That means it’s time to dance on a martini glass. Care to join me?
Further up on the right is another house. It looks kinda like an old Wayne Dennis house, falling down on one side. Car parts litter the front yard.
“Who lives there?” I say.
“Oh, some damn white man,” says Ike.
“Still like that Cherokee part ’a ye, huh Ike?”
We get to the bar and meet Andres, Ike’s friend. “This here’s my grandson, Cono,” Ike says.
“Pleasure,” I say, shaking his hand.
The three of us sit down at a table for four and a short little old lady in a Pink uniform comes over to take our order.
“Bring us three Pearl beers,” says Ike.
“No beer fer me,” I say.
“Still not a drinker, Cono?”
“Still not,” I say.
“Sody Pop then?”
I turn to the waitress and say, “Ye got Nehi Grape?”
She nods and says, “Be right back.”
For eleven o’clock in the morning the place is busy. The early lunch crowd has come in. Andres starts to talk while Ike listens. And I’ll be damned, Ike’s twirling his index finger around his thumb. They say an apple doesn’t fall far from the tree. This is one habit Dad’s pulled down from his father, but as far as I can see, and unfortunately, the only one.
Ike starts to talk but Andres keeps saying, “What are you saying? I can’t hear.”
Finally, after gulping down his beer, Andres says, “Hell, let’s go someplace quiet where we can talk.” I pull out my wallet to pay but Ike says, “Put that away, Cono. You need ta save yer money.” I do as I’m told, grateful of the man beside me who appreciates my hard work.
Ike and me gulp down our drinks and head down the street to a little dive of a bar, a place that doesn’t sell food.
“This is better,” says Andres. We all sit down at a table and order another round from the bartender, the only person working here.
In the middle of cow talk, a man with a black mustache that matches the color of his eyes opens the door, pulls out a pistol, and shoots a bullet right past Ike’s ears and into the mirror behind the bar. The bartender pulls out his shotgun, aims it at the shooter and says, “Jose, you drop that gun right now. This ain’t no way to settle a bar tab.” The man backs down and yells something I don’t understand, and then he leaves.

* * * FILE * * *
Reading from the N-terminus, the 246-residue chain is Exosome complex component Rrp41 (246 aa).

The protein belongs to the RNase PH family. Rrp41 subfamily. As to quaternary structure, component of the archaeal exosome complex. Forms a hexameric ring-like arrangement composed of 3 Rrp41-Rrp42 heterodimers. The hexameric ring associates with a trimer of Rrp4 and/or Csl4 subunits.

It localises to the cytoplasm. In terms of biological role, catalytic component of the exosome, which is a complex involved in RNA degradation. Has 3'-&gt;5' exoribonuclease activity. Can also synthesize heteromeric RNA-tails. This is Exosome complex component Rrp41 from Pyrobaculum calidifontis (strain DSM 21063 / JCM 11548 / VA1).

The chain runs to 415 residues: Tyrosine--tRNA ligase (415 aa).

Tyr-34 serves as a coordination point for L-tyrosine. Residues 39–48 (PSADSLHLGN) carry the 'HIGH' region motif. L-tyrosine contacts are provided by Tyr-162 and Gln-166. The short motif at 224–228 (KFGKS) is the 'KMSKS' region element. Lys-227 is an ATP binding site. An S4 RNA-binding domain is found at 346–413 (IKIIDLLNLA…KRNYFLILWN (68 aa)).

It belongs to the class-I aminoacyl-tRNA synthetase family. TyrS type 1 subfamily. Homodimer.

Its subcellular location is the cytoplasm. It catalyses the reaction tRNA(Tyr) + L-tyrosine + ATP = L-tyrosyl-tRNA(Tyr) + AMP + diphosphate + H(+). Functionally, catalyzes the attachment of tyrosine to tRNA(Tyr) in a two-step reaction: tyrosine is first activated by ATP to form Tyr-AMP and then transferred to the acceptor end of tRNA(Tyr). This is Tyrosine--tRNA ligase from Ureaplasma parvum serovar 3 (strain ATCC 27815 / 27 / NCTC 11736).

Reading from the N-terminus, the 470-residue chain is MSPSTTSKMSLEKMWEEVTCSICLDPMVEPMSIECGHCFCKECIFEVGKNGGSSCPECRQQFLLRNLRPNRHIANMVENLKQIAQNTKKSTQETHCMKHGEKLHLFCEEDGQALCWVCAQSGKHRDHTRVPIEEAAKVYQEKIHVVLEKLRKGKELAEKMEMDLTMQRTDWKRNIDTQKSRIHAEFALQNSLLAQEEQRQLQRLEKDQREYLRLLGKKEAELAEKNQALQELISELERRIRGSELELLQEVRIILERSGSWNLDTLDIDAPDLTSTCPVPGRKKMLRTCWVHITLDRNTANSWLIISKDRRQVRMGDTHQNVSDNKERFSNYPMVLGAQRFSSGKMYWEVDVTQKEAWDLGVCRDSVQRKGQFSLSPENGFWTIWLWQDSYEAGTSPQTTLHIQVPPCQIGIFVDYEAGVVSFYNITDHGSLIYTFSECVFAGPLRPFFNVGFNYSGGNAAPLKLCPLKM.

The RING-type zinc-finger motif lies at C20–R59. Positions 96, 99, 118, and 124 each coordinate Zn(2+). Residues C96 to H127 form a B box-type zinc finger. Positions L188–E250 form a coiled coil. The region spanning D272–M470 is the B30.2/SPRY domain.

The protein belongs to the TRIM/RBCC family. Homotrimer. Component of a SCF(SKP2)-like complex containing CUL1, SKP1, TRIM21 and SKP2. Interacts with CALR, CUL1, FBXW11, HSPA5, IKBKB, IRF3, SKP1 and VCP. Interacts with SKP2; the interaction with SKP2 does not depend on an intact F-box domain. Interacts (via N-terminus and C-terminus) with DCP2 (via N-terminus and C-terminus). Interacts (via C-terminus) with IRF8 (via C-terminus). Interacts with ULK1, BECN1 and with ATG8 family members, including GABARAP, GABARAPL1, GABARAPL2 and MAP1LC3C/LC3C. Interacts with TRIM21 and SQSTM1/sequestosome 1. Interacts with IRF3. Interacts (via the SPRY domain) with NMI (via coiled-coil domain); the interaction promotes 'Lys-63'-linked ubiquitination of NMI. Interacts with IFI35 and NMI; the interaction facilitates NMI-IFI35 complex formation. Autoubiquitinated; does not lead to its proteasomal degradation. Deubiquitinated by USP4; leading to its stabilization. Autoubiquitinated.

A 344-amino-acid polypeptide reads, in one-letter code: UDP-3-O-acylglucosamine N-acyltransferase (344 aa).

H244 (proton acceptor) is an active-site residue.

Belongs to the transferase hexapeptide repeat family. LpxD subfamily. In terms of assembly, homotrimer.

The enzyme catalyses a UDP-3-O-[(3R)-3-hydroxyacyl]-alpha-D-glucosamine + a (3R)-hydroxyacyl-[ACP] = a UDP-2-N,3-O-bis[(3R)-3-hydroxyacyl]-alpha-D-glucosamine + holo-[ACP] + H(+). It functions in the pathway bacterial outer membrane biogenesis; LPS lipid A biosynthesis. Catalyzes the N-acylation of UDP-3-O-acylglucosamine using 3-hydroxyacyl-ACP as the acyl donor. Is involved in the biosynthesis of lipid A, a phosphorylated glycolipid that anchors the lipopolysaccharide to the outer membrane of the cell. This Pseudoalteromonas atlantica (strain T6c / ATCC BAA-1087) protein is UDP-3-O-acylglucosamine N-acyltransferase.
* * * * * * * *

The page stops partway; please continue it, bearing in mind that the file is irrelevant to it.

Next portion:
As cool as a cucumber, Ike clicks the left side of his cheek, turns to Andres and says, “Ye got another quiet place ye wanna go?”
Excerpt from No Hill for a Stepper
Yesterday, I finally went to Graffiti Park. Castle Hill (the Castle itself once was once a Military Institute) was supposed to be a building development. It failed but the concrete walls remained. So, guess what sneaky graffiti artists did? They painted. And painted. Now, with permission, you can create your own graffiti art. This means that every time you go, you’ll find it different. Cool, huh?
My friend, David Stalker, captured this image last night in his backyard! A male Eastern Screech Owl. Click play to hear him!
Wow! A friend sent me this link about a painter, Felice House, who changed the “sexy cowgirl” image into the powerful.
Click here to see the entire collection and to read the article.
You don’t really know much when you’re born, but that’s where it starts, alright, whether you like it or not. When you’re just a little suckling pig on your mamma’s teat, all you really want to know is that the teat will keep filling up so you can start suckling all over again. Once you reckon the food’s always gonna be there, you move on to wondering whether you’re gonna be kept safe from harm and warm when it’s cold. As you get a little older, you find out that maybe there isn’t always going to be enough to eat after all, and you won’t always be warm either. This is especially true if you grew up during the Great Depression in Texas, in the western part, where any stranger is sized up from boot to hat, if, that is, they’re lucky enough to own both.
Texans trust themselves first and foremost, and then maybe one or two of their kinfolk, as long as they’ve found that trust to be right as rain, if the sun can set on their words. I grew up trying to figure out who was in which category, who I could trust and who to never turn my back on. There was a lot of line crossing. I learned what I know from watching those who crossed over and the others who stayed on their own side.
I did both.
Excerpt from No Hill for a Stepper, my father’s story
I love looking at the past. I took this photo yesterday when I was downtown. These old railroad tracks have existed for over one-hundred years. I wonder if the new buildings will as well.